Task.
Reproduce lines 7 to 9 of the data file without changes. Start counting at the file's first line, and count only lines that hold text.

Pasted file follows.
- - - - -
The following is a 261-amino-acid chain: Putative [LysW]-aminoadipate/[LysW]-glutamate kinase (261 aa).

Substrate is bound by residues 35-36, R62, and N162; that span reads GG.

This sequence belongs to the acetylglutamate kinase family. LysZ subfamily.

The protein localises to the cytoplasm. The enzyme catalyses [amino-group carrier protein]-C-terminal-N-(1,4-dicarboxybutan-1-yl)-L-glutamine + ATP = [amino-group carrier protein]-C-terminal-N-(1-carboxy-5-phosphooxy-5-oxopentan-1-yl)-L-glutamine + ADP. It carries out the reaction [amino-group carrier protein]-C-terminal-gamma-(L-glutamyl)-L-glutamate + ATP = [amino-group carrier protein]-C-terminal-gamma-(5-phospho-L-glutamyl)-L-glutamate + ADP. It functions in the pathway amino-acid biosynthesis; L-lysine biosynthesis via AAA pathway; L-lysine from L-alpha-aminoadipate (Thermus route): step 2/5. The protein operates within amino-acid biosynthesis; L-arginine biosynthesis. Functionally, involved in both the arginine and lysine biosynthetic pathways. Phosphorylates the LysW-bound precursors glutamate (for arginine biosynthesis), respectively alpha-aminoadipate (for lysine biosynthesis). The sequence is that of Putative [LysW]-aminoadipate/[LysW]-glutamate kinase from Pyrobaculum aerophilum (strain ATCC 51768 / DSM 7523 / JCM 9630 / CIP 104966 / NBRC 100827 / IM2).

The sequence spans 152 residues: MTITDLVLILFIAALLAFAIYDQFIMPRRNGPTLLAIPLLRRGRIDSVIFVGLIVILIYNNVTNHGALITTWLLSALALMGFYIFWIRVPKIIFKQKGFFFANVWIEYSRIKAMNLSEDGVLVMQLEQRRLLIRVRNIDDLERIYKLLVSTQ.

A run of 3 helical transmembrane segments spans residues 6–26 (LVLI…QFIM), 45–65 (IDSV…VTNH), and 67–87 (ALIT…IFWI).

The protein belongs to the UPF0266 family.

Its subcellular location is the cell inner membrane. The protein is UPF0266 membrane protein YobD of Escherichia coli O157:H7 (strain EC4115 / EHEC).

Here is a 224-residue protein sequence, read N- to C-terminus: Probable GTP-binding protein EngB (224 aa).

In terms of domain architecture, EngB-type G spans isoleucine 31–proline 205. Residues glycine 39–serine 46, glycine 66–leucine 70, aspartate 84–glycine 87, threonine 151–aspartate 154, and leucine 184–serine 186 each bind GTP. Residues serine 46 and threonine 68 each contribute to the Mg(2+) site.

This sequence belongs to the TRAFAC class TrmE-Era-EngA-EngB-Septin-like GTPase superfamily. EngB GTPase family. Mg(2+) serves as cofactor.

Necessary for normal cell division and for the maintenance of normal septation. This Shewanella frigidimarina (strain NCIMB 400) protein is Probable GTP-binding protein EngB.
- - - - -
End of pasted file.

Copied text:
The protein belongs to the UPF0266 family.

Its subcellular location is the cell inner membrane. The protein is UPF0266 membrane protein YobD of Escherichia coli O157:H7 (strain EC4115 / EHEC).

Here is a 224-residue protein sequence, read N- to C-terminus: Probable GTP-binding protein EngB (224 aa).